I Write Fanfiction For The People Tim Burton Says Are ‘Not Called For’

By Ash Davis

When I look back, I should have realized there was a problem with Tim Burton and his casting choices long before he came out and said what he said:

“Nowadays, people are talking about it more,” he says regarding on-screen diversity. But “things either call for things, or they don’t. I remember back when I was a child watching The Brady Bunch and they started to get all politically correct, like, OK, let’s have an Asian child and a black — I used to get more offended by that than just — I grew up watching blaxploitation movies, right? And I said, that’s great. I didn’t go like, OK, there should be more white people in these movies.”

There’s time and space for someone else to unpack all that’s said here. To argue about what he really meant or to defend his autonomy to make his creative choices however he sees fit.

I’m not here for that.

His words, however he meant them, mean something deeply personal to me.

My family was small growing up. My mom, my baby sister, and me. And because mom was a single, hard-working mom, oft times it was just my sister and me.

And y’all, we didn’t like each other much.

Nothing violent or toxic, just that general benign distaste and apathy that comes from being separated by five years and two magnetic poles of personality. We had very little in common, traveling in different circles of taste as we did. But one of the things we could share:

Our love of Lord of the Rings.

And even then our diametrically opposed personalities arose in the reasons why we liked LotR so much. I loved the elves and wizards and magic. She just loved Orlando Bloom’s smile (as I remember it anyway).

She loved that smile (and everything else about him) so much that when he was to appear on the Tonight Show with Jay Leno to promote Return of the King, she taped the interview and played it again and again and again. This part in particular. (Judging from the quality of this video, this may be actual footage from our VCR tape.)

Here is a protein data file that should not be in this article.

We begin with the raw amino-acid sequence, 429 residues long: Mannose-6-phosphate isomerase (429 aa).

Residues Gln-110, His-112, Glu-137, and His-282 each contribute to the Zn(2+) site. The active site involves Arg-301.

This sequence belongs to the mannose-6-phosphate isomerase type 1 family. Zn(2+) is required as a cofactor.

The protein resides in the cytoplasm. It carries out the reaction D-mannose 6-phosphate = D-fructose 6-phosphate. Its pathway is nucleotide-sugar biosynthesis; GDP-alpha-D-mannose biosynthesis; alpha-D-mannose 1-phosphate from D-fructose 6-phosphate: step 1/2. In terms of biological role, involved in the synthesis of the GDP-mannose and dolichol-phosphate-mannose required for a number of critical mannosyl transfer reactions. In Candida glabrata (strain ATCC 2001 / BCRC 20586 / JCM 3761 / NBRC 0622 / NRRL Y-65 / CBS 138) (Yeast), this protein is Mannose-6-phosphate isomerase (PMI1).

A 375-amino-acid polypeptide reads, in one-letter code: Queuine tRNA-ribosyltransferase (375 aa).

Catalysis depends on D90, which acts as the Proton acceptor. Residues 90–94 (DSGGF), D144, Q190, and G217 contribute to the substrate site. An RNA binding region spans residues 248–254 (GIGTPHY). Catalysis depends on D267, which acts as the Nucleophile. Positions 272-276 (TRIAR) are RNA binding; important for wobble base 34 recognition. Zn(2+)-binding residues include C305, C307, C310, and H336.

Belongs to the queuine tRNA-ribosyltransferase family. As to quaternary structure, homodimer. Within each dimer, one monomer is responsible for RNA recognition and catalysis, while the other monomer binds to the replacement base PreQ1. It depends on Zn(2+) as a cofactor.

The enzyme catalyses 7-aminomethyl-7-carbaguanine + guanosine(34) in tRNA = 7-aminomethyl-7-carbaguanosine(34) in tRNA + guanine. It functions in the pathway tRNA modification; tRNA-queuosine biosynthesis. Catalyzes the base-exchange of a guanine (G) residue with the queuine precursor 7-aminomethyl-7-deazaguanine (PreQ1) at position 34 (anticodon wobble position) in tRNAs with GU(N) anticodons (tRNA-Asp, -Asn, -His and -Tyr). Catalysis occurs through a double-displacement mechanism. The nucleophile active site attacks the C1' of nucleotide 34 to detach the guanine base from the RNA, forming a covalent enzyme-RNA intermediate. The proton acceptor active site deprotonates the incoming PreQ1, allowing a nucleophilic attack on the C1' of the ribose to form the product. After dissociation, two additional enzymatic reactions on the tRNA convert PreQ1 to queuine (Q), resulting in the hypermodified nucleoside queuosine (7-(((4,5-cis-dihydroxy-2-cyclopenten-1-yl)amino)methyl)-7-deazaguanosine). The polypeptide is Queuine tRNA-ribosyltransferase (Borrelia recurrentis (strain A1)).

“The way is shut, it was made by those who are dead, and the dead keep it.”

It’s a badass line, one that I can recall 13 years later with perfect clarity, but I need a mnemonic just to remember my wedding anniversary. LotR was our thing, something where she and I could sit in a room together for four full hours and not tear each other apart.

LotR is special.

LotR is great.

It’s magical.

And it’s problematic as fuck.

Thirteen years ago I wasn’t as ‘woke’ as I am now, but even then I knew something was off.

Where are the black elves? The black dwarves? The black hobbits? Why are the people who look the closest to me the elephant riding, bone through the nose, savage looking bad guys? In this world, is that all we are?

The Haradrim-yikes (Courtesy of http://lotr.wikia.com/)

Someone said, and Google attributes it to many someones so I can’t nail it exactly down, “You can’t be what you can’t see.” But man does a girl (and her teenage sister) want to be and have the affection of the badasses they see in their favorite things.

Summon a river of horses to thwart your enemies?
Yes please!

Have everyone love you and despair?
You’re speaking my language!

Gain the affection of a valiant cavalry captain? (My sister can keep her elf, I’m an Éomer girl.)